Make or Break for a Biden Candidacy

Joe Biden, VP of US

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Make or Break for a Biden Candidacy

| published October 16, 2015 |

By R. Alan Clanton, Thursday Review editor

A lot of Democratic Party analysts and planners have suggested this week that the door for a Joe Biden candidacy is rapidly closing—or has already slammed shut.

After all, the Vice-President has waited until after the first major Democratic debate, which was held this past Tuesday in Las Vegas, Nevada, to make a firm decision about a candidacy. That debate, which was hosted by CNN and Facebook, drew millions of viewers, and has been widely regarded as the first big test of the five main candidates currently seeking the Democratic nomination.

On that stage were former Secretary of State Hillary Clinton, Vermont Senator Bernie Sanders, Maryland Governor Martin O’Malley, former Virginia Senator James Webb, and Rhode Island Governor Lincoln Chafee. The majority of pundits and talking heads, as well as most political writers and reporters, have declared Clinton the winner of that debate—at least on points and style. The public, meanwhile, seems to think that Sanders—Clinton’s closest challenger—was the winner, and if audience reaction was any indicator, the Vermont Senator did win.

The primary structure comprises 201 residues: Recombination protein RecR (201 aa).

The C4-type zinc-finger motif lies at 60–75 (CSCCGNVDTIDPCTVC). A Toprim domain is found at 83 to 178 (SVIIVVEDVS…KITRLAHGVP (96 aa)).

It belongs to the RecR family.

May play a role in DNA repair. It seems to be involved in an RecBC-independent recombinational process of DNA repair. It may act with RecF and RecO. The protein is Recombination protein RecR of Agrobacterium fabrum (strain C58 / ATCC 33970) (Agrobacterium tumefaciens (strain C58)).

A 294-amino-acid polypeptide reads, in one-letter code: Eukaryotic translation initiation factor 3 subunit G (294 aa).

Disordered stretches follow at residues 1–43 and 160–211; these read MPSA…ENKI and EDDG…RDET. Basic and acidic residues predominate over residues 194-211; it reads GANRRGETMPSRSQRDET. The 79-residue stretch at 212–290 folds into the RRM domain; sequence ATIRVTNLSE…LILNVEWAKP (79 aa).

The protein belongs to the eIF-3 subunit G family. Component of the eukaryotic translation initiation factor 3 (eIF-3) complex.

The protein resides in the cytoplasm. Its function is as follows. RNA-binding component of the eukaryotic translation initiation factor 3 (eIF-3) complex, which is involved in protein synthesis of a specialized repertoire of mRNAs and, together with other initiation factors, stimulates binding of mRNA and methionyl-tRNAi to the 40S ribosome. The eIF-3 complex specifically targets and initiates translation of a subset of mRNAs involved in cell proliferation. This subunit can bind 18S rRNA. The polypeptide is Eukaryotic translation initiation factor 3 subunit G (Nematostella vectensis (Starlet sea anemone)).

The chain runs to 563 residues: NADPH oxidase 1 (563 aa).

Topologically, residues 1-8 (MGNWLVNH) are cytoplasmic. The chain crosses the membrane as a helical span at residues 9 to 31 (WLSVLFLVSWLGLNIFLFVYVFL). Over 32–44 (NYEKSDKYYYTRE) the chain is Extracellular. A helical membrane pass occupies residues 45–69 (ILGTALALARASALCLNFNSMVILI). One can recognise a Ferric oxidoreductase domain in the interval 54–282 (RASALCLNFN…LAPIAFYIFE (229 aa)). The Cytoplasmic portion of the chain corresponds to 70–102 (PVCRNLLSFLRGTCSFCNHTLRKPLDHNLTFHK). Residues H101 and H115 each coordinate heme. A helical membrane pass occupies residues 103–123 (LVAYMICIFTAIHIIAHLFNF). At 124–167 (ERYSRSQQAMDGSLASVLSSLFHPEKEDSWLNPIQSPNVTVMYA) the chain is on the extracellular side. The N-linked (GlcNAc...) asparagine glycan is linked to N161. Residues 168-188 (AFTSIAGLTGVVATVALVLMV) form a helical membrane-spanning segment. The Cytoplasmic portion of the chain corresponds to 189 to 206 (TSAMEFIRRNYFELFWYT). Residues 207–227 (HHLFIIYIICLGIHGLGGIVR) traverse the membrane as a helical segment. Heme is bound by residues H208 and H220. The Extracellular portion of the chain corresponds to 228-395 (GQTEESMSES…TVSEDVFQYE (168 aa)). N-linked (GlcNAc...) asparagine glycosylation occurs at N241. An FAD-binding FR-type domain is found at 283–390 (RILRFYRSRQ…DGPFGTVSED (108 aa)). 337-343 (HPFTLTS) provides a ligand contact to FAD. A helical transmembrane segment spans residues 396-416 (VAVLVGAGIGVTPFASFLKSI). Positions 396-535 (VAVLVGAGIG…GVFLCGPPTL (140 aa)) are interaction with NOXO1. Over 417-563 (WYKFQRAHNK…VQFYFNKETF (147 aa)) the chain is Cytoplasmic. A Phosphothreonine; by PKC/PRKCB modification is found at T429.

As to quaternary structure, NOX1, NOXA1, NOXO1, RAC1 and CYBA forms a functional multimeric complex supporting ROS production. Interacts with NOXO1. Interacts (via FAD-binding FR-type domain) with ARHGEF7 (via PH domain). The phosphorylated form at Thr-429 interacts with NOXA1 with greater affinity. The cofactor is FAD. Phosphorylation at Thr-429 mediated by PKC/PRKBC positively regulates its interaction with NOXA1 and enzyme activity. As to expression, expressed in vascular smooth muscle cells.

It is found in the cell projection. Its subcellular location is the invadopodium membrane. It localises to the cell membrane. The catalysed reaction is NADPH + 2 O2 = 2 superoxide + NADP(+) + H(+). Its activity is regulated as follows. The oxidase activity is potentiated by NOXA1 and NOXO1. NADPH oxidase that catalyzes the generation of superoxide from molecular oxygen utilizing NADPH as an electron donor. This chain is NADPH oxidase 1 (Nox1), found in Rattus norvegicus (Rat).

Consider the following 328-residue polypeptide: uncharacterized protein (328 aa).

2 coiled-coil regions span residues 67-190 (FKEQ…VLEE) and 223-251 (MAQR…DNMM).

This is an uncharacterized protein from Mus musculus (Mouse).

Lower tier candidates Chaffee and Webb have been widely judged to have missed any opportunity to give voters a reason to choose them over other candidates; both gave fair-to-middling performances overall, but occasionally stumbled or fumbled on several key questions. Social media tracking produced little excitement for either man.

As for Clinton's overall victory, the jury remains out, despite the prevailing view that by not making any major mistakes, Clinton won anyway. Her campaign team has been in an upbeat mood for days, riding a crest of energy which they believe has reignited her troubled candidacy and put her name back at the forefront of political discussions. Clinton, in that sense, solidified her position as front-runner.  Clinton has also closed the gap in New Hampshire; polls cited by NBC News show Clinton with a slight lead again over Sanders in the Granite State.  Clinton's campaign people say she is back on top.